Elephant Sleepover

Day 7 – February 7, 2014
Baan Tha Klang, Thailand
Surin Project Homestay

After another delicious breakfast we all set about our morning jobs for the last time. Armed with rakes our group gathered up all the dried sugar cane from the elephant enclosure and piled it up for another group to take away.

(photo by the Surin Elephant Project)


Next up was poop. Specifically cleaning all the poop from the enclosure and depositing it in a giant poop bin. Today also happens to be Ashley’s birthday and I’m sure of all the things in the world she thought she’d be doing today she never imagined cleaning up giant piles of poop!

(photo by the Surin Elephant Project)

One semi-permanent resident of the enclosure is the Old Lady. She’s a beauty at 80 years old and though she’s now blind she’s still in pretty good health and enjoys eating (with all her teeth) and swimming.


There used to be five older elephants with the Project but the Old Lady is the only one that remains, which seems to suit her fine. We were told that even when all five were together they didn’t really socialize much and instead preferred to hang out by themselves, possibly due to the fact they had spent the majority of their lives alone and didn’t know how to make friends.

In the afternoon we enjoyed another lovely walk in the forest with the ele’s before being sent off to pack for our overnight camping trip. The Project provided tents and sleeping bags so we really only had to pack a pillow from our homestay and whatever clothes and snacks we wanted to bring. I’m a bit of a wimp so I also took the blanket from my homestay for a bit of extra padding.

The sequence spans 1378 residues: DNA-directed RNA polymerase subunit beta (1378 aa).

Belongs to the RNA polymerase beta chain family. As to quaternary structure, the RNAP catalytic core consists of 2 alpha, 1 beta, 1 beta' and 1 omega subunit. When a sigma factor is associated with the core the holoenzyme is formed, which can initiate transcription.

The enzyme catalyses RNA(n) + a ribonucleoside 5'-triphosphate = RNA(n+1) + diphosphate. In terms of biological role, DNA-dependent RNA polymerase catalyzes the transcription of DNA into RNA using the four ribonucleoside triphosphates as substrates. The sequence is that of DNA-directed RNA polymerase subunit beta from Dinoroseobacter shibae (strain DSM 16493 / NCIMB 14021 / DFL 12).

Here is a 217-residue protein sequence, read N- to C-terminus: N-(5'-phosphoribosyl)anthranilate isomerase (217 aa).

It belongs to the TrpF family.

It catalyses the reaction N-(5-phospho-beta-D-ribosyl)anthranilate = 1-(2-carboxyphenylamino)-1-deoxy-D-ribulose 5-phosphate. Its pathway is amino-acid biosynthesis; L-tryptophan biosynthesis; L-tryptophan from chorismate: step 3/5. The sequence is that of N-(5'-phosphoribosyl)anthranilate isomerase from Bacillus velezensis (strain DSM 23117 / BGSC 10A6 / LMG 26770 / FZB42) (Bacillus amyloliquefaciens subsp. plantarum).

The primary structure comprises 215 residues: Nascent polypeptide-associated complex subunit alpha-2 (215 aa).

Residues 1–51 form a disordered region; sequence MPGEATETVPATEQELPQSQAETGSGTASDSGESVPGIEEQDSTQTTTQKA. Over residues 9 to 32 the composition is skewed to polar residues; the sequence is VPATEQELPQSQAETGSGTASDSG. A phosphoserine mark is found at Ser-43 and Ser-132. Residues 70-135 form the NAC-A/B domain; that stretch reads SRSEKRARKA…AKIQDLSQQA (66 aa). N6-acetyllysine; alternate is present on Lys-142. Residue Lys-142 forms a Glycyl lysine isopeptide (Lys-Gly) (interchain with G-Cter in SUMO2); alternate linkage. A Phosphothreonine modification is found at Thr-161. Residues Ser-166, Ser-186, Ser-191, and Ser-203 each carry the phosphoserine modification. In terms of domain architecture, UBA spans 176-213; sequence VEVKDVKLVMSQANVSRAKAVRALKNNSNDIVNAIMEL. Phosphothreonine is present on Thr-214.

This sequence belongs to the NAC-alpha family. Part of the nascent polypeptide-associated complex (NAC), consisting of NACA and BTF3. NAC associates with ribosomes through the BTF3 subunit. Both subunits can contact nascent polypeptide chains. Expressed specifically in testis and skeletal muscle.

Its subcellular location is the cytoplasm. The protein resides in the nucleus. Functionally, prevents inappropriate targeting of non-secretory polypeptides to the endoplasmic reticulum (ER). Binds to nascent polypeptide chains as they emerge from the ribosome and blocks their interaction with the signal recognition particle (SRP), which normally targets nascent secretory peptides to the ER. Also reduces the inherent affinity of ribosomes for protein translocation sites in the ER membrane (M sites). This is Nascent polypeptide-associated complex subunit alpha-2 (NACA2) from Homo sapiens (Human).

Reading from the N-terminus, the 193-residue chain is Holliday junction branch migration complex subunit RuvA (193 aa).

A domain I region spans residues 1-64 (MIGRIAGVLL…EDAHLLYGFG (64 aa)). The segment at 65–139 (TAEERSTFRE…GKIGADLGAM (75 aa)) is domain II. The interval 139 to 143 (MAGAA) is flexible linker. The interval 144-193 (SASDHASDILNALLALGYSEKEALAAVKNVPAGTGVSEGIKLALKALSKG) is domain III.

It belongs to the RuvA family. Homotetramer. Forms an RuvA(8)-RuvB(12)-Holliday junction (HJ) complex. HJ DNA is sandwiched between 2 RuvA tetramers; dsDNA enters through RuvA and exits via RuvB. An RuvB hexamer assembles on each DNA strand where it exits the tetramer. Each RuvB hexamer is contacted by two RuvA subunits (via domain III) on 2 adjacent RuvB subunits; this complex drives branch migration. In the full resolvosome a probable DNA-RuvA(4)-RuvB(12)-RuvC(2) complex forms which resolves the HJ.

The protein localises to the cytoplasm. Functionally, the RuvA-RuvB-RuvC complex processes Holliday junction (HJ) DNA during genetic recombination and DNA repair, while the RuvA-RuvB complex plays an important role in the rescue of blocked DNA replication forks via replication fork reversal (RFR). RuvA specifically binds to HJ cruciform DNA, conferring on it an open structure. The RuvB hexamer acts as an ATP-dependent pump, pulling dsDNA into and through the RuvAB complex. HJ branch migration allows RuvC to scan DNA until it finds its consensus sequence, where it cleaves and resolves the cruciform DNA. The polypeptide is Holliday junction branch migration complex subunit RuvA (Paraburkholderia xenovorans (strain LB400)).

After lunch we set out for the 45 minute hike to the campsite.


The ele’s were in a bit of a playful mood and stopped often for snacks and splashes in the rice paddies.


There’s no better sounds in the world than the squeaks of a happy elephant, their low rumble greeting and loud trumpet call. I could sit and listen to them talk to each other all day.

When we made it to the campsite some of the elephants wandered to the water to cool off and wash off after the dusty walk.


Meanwhile, the rest of us set up our tents and got ready for dinner.



A big blanket was set on the shore and a huge stack of firewood was piled high. We ate while the sun set with the sounds of happy elephants behind us. For safety reasons while camping the elephants are chained up, but their chains are quite long and they are chained within their friendship groups.

Because it was Ashley’s birthday the Project had a little surprise planned for her that I can take no credit for at all. Cakes are hard to come by so they presented her with a tray of desserts and lit candles while we all sang Happy Birthday and she blushed. The mahouts had all signed a card for her inside a little gift bag which of course had a picture of an elephant on the front. It was so sweet and unexpected and I know Ashley was touched by their thoughtfulness.

(photo by the Surin Elephant Project)

In the evening we put on a very short farang (foreigner) show for the mahouts, like a talent show but we were distinctly lacking the talent part, and then the Project auctioned off some handmade pieces that the mahouts had donated. Up was four elephant footprints, four mahout memory books, a couple t-shirts, a traditional Gwi scarf and a machete. The money raised goes into a fund that the mahouts can borrow from instead of going to a bank and paying a high interest rate. It’s a great cause and through quick bidding we ended up raising over 15,000 baht (over $450).

After the auction the younger group of volunteers that was with the Project started drinking and carrying on so I headed to my tent which was a bit aways from the group and laid in the dark, listening to the rustling in the distance. It brought back memories of camping in Africa and falling asleep to the sounds of nature right outside my tent.

To learn more about the Surin Elephant Project please visit their website.

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